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Thursday, August 14, 2008

The 6 Raunchiest, Most Depraved Sex Acts (From the Bible)

What happens when you take a really skanky sex story and dress it up in a lot of flowery words? You get the Bible. Or large chunks of it, anyway.

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"Elite" HIV wife may hold secret to AIDS vaccine

A woman who has never shown symptoms of infection with the AIDS virus may hold the secret to defeating the virus, U.S. researchers said on Tuesday.

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Weirdest Pageants of the World

There are all kinds of strange pageants. Contestants around the globe regularly exhibit their beauty, as well as displaying their talents in such unconventional activities as muskrat skinning and prostitute impersonation. As an added bonus, many of these contests have a swimsuit portion!

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Cheerleaders at the 2008 Beijing Olympics [PICS]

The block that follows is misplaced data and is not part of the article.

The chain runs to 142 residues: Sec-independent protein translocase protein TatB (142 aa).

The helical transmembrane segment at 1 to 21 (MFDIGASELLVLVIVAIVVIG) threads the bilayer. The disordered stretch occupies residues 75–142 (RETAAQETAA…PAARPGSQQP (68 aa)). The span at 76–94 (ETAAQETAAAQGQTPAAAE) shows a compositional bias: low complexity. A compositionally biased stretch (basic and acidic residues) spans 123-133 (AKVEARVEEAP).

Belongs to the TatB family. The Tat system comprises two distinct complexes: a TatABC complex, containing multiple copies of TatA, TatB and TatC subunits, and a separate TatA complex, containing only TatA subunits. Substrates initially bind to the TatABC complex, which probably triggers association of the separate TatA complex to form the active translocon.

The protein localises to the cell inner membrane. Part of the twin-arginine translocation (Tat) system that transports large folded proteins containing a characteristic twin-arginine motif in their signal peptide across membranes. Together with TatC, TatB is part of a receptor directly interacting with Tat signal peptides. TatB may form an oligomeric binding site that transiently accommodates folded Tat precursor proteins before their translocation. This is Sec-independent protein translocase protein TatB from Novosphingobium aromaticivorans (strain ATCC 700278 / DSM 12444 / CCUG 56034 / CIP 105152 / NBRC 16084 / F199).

Cheerleaders - a very American sporting tradition - are seen at just about every game at the 2008 Beijing Olympics. (Heck, even the Badminton tournaments have them!)

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Total Immersion: How To Swim Effortlessly in 10 Days

This is real cool:............In the span of less than 10 days, I’ve gone from a 2-length (2 x 20 yards/18.39 meters) maximum to swimming more than 40 lengths per workout in sets of 2 and 4. Here’s how I did it after everything else failed, and how you can do the same…

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Proof or Hoax? Bigfoot Claimed to be Found in Georgia

Two Georgia men claim to have found in the northern woods of that state something that has been often reported but never proven to exist: a Bigfoot. They say they have a body, photos of the body, and DNA evidence — some or all of which will be revealed this Friday, Aug. 15, at a press conference in Palo Alto, Calif.

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Scientists Develop a Robot with a Biological Brain

It’s interesting to note that this project is being led by Professor Kevin Warwick, who became famous in 1998 when a silicon chip was implanted in his arm to allow a computer to monitor him in order to assess the latest technology for use with the disabled.

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'Beer goggles' are real - it's official

13 August 2008